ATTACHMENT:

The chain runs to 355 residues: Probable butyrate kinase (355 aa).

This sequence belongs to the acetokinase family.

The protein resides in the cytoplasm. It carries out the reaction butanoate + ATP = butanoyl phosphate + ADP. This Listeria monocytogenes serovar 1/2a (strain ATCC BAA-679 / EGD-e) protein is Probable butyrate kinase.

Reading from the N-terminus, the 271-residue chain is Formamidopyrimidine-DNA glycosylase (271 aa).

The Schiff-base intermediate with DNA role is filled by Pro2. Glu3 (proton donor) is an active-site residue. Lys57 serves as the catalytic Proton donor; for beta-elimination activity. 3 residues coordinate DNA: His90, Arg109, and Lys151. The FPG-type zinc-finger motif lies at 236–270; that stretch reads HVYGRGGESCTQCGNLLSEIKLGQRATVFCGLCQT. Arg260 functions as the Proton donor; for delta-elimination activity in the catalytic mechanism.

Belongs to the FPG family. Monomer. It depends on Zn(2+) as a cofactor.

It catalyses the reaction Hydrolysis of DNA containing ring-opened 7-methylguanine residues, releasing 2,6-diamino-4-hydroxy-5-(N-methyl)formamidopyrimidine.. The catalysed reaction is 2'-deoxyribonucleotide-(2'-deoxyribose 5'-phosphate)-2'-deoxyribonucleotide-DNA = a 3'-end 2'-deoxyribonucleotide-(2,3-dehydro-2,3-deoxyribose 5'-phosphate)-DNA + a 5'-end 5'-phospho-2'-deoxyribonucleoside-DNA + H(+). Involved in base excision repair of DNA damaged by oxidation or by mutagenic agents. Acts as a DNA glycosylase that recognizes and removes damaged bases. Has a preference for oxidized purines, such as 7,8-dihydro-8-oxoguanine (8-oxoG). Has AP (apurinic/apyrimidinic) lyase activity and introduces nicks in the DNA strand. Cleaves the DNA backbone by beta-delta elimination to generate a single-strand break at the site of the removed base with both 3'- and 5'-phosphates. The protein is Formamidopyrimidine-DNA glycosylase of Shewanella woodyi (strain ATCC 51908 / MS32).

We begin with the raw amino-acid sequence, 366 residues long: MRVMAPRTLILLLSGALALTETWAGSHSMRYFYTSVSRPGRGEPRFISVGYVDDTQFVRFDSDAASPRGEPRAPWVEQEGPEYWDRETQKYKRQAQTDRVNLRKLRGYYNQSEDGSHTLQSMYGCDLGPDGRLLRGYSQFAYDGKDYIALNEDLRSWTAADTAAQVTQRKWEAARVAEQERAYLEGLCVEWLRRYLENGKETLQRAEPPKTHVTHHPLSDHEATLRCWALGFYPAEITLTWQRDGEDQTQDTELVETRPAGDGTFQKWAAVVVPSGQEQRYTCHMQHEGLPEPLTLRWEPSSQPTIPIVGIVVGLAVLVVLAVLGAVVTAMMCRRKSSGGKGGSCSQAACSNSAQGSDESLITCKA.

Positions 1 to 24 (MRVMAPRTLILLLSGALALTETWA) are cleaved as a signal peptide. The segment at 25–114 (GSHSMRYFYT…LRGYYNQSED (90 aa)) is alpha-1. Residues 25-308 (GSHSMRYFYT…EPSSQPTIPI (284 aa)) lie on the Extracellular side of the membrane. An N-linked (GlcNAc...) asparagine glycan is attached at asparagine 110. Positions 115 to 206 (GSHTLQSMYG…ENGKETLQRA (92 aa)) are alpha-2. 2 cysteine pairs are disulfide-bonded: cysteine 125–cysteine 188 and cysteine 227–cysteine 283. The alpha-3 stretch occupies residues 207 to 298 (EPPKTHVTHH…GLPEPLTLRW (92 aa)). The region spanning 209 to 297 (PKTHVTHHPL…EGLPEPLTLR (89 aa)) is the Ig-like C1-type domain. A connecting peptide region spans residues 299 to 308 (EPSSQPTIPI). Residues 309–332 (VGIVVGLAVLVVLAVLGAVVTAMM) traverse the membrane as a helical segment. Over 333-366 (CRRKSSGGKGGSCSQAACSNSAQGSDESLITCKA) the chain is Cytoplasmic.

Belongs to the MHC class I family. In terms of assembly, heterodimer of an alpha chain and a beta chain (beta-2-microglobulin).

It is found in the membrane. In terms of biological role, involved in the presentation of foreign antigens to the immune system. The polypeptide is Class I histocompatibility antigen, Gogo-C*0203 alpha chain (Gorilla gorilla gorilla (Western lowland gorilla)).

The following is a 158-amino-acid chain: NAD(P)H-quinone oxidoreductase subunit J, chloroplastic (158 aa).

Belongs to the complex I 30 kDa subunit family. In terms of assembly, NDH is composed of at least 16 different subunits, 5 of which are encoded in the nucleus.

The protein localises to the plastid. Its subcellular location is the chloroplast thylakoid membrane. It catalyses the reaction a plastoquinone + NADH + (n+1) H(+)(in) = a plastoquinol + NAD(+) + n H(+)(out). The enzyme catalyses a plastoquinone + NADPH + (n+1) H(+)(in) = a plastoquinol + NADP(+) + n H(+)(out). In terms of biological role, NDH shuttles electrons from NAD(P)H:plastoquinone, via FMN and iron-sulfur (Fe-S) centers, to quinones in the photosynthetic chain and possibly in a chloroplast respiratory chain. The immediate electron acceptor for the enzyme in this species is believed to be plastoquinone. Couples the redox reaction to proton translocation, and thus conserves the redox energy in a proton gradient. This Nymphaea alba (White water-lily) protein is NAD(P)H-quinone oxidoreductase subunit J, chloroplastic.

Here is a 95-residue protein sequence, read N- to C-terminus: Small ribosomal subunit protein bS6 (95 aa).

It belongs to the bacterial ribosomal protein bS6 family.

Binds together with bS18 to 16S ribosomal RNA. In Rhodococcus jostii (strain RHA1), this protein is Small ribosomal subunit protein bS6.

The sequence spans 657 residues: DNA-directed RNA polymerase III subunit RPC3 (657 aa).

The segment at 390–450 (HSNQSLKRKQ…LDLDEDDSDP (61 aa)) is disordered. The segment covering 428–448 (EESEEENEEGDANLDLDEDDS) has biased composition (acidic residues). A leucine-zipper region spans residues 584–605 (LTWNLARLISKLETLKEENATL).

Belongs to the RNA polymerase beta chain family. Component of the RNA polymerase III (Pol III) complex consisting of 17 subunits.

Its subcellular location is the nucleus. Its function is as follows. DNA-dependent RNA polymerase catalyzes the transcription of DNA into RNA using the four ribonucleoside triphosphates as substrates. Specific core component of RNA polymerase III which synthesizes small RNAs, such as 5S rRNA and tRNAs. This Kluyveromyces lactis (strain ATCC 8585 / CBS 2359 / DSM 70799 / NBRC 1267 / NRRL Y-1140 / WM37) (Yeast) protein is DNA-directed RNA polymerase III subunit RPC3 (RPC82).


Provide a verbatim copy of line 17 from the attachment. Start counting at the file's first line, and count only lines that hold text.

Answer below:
Binds together with bS18 to 16S ribosomal RNA. In Rhodococcus jostii (strain RHA1), this protein is Small ribosomal subunit protein bS6.